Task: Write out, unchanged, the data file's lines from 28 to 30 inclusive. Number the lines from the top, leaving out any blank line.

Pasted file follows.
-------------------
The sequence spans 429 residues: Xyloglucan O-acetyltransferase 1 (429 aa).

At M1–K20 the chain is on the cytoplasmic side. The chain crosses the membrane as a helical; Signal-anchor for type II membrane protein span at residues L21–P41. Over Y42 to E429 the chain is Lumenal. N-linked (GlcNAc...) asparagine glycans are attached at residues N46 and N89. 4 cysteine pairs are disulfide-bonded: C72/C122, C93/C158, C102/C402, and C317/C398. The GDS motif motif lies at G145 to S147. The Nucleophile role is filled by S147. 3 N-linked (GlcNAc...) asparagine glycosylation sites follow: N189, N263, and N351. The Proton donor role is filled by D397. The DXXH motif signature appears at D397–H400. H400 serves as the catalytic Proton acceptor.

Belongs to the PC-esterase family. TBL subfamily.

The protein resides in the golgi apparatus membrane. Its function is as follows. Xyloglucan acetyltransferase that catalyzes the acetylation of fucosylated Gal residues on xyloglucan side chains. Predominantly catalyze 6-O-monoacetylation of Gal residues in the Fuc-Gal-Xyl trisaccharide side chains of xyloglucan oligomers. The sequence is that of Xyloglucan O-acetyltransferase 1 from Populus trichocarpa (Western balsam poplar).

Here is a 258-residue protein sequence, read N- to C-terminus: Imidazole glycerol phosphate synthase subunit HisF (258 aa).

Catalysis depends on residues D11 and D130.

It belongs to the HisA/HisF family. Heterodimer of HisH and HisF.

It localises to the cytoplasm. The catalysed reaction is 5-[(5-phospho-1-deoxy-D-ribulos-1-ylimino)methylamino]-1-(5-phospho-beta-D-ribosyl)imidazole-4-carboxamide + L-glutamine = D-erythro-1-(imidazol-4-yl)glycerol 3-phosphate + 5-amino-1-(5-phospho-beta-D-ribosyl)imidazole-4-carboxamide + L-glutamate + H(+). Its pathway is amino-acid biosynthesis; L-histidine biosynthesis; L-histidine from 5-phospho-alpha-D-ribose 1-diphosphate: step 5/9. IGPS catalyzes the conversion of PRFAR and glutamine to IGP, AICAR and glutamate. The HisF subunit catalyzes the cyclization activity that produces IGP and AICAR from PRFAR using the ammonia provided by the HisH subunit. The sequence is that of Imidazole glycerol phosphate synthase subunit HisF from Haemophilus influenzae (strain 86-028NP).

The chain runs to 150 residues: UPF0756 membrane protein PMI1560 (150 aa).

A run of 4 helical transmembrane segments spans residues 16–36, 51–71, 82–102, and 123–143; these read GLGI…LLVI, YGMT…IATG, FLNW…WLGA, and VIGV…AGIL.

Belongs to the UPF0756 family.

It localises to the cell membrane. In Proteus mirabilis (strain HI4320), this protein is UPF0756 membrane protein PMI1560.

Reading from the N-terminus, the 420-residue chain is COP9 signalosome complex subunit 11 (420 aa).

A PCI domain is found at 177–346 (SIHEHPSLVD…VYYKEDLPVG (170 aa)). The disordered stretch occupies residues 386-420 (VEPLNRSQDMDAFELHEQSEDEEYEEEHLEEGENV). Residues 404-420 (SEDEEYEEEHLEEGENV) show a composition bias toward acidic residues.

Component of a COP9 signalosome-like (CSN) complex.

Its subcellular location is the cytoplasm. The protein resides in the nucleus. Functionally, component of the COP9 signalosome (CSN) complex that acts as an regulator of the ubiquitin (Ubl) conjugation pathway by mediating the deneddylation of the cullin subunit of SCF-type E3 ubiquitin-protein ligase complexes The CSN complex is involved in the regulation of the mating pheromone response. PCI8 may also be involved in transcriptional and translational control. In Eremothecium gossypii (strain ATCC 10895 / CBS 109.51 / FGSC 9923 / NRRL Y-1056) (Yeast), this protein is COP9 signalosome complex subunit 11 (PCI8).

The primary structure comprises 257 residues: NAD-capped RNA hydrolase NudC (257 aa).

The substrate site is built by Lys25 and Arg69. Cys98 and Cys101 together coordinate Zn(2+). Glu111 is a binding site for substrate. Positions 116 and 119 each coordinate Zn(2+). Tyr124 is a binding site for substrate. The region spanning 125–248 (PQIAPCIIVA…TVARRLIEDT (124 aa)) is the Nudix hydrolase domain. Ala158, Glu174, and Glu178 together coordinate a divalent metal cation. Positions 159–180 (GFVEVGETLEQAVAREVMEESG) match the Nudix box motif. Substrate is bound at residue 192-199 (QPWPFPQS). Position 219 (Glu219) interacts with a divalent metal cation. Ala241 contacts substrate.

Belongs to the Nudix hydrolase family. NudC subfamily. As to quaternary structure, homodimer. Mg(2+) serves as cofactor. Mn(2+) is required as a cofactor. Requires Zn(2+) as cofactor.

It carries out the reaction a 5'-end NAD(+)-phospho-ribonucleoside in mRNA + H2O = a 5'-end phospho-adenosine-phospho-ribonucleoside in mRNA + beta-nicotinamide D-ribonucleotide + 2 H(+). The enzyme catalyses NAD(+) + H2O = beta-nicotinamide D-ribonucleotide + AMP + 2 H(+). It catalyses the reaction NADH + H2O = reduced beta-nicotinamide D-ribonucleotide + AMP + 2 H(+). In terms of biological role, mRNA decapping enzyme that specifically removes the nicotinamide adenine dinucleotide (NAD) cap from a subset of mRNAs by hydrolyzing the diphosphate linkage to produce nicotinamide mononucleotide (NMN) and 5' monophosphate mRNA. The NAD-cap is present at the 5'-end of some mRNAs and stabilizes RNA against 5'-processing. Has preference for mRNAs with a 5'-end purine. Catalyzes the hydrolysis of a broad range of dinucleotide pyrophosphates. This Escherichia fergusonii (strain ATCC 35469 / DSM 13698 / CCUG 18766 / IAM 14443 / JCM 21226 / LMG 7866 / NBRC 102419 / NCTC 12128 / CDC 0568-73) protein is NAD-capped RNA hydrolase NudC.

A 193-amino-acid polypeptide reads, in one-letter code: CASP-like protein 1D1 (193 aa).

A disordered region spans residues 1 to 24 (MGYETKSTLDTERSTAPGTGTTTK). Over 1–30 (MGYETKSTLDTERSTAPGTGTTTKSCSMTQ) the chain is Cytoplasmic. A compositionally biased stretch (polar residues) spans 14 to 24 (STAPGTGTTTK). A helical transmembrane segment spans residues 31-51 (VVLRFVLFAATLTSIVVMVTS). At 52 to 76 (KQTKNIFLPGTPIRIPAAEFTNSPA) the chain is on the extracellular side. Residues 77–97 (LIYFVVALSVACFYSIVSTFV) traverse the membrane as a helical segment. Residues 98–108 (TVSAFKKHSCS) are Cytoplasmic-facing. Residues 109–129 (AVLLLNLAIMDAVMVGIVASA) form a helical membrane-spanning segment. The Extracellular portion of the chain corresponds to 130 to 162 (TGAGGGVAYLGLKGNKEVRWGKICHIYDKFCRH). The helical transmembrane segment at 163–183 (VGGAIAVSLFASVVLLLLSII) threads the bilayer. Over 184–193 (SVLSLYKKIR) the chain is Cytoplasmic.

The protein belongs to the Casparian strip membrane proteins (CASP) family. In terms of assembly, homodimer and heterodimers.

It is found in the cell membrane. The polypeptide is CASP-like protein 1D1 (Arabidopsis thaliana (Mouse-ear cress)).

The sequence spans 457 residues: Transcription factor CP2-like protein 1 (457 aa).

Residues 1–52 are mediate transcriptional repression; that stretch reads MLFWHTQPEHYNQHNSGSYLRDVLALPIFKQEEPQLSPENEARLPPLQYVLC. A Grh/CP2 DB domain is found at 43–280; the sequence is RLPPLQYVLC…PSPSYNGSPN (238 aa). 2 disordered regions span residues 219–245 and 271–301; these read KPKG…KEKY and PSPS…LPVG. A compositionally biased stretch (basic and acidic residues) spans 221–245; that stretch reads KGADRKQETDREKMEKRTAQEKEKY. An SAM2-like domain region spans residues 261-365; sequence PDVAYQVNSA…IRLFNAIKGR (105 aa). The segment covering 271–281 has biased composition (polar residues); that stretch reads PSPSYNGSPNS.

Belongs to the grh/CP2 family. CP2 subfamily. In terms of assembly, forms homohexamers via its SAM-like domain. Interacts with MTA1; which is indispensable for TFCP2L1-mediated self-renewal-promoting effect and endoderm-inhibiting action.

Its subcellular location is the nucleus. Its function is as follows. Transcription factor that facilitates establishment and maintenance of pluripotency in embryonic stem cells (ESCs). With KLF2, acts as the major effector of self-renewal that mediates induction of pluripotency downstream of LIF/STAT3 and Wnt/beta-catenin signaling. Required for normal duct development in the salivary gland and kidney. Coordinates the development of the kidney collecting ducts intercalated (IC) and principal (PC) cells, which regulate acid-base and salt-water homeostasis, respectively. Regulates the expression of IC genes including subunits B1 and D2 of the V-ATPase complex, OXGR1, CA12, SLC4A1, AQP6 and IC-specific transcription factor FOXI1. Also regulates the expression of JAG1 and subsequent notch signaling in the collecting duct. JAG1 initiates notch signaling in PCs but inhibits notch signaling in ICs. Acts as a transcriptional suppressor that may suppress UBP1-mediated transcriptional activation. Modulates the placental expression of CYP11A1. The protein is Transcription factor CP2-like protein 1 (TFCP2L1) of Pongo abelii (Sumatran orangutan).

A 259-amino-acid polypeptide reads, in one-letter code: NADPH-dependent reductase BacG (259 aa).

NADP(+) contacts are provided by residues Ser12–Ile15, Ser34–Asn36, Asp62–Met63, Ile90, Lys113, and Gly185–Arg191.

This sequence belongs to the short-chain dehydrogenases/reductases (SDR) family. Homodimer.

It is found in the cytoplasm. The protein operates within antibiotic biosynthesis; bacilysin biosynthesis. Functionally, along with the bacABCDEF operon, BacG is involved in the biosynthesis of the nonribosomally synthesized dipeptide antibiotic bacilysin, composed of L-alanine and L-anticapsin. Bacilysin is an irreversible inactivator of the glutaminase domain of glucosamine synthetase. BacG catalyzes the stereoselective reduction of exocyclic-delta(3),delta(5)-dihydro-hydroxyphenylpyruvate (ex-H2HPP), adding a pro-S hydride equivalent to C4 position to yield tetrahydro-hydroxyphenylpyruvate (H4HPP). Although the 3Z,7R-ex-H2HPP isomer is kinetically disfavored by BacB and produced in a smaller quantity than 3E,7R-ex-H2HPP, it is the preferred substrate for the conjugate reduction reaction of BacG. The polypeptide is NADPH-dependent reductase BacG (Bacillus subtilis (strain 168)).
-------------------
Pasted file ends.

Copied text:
Its subcellular location is the nucleus. Its function is as follows. Transcription factor that facilitates establishment and maintenance of pluripotency in embryonic stem cells (ESCs). With KLF2, acts as the major effector of self-renewal that mediates induction of pluripotency downstream of LIF/STAT3 and Wnt/beta-catenin signaling. Required for normal duct development in the salivary gland and kidney. Coordinates the development of the kidney collecting ducts intercalated (IC) and principal (PC) cells, which regulate acid-base and salt-water homeostasis, respectively. Regulates the expression of IC genes including subunits B1 and D2 of the V-ATPase complex, OXGR1, CA12, SLC4A1, AQP6 and IC-specific transcription factor FOXI1. Also regulates the expression of JAG1 and subsequent notch signaling in the collecting duct. JAG1 initiates notch signaling in PCs but inhibits notch signaling in ICs. Acts as a transcriptional suppressor that may suppress UBP1-mediated transcriptional activation. Modulates the placental expression of CYP11A1. The protein is Transcription factor CP2-like protein 1 (TFCP2L1) of Pongo abelii (Sumatran orangutan).

A 259-amino-acid polypeptide reads, in one-letter code: NADPH-dependent reductase BacG (259 aa).

NADP(+) contacts are provided by residues Ser12–Ile15, Ser34–Asn36, Asp62–Met63, Ile90, Lys113, and Gly185–Arg191.